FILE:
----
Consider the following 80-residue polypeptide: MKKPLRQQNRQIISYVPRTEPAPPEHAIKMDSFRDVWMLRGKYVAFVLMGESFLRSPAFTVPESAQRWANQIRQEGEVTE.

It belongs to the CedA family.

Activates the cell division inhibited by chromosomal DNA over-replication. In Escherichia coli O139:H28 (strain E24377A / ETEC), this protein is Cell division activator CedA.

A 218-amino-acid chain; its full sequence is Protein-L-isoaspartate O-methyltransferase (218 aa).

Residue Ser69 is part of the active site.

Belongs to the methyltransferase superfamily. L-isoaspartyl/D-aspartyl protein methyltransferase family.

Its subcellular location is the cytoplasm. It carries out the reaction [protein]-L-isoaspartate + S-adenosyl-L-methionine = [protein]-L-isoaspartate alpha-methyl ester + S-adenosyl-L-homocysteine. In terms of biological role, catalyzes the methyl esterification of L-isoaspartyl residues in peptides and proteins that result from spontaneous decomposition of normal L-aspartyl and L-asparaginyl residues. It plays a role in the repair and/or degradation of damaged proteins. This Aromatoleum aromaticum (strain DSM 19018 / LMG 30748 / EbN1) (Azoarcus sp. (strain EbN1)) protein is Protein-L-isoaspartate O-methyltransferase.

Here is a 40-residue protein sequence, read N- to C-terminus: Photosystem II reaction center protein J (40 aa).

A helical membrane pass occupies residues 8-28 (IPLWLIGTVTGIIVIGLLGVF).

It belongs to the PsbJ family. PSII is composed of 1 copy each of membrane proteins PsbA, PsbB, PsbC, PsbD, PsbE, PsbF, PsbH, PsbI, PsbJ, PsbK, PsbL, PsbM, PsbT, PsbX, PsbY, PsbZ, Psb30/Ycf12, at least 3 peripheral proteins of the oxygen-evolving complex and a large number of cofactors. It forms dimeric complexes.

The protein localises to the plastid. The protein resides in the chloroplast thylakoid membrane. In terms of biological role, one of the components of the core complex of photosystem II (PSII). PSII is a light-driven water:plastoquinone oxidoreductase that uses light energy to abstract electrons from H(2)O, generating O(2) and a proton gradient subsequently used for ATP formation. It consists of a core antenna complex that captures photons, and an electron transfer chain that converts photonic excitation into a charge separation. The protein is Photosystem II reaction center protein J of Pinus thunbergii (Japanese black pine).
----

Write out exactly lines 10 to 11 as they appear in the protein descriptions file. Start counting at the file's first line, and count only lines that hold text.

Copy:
It belongs to the PsbJ family. PSII is composed of 1 copy each of membrane proteins PsbA, PsbB, PsbC, PsbD, PsbE, PsbF, PsbH, PsbI, PsbJ, PsbK, PsbL, PsbM, PsbT, PsbX, PsbY, PsbZ, Psb30/Ycf12, at least 3 peripheral proteins of the oxygen-evolving complex and a large number of cofactors. It forms dimeric complexes.

The protein localises to the plastid. The protein resides in the chloroplast thylakoid membrane. In terms of biological role, one of the components of the core complex of photosystem II (PSII). PSII is a light-driven water:plastoquinone oxidoreductase that uses light energy to abstract electrons from H(2)O, generating O(2) and a proton gradient subsequently used for ATP formation. It consists of a core antenna complex that captures photons, and an electron transfer chain that converts photonic excitation into a charge separation. The protein is Photosystem II reaction center protein J of Pinus thunbergii (Japanese black pine).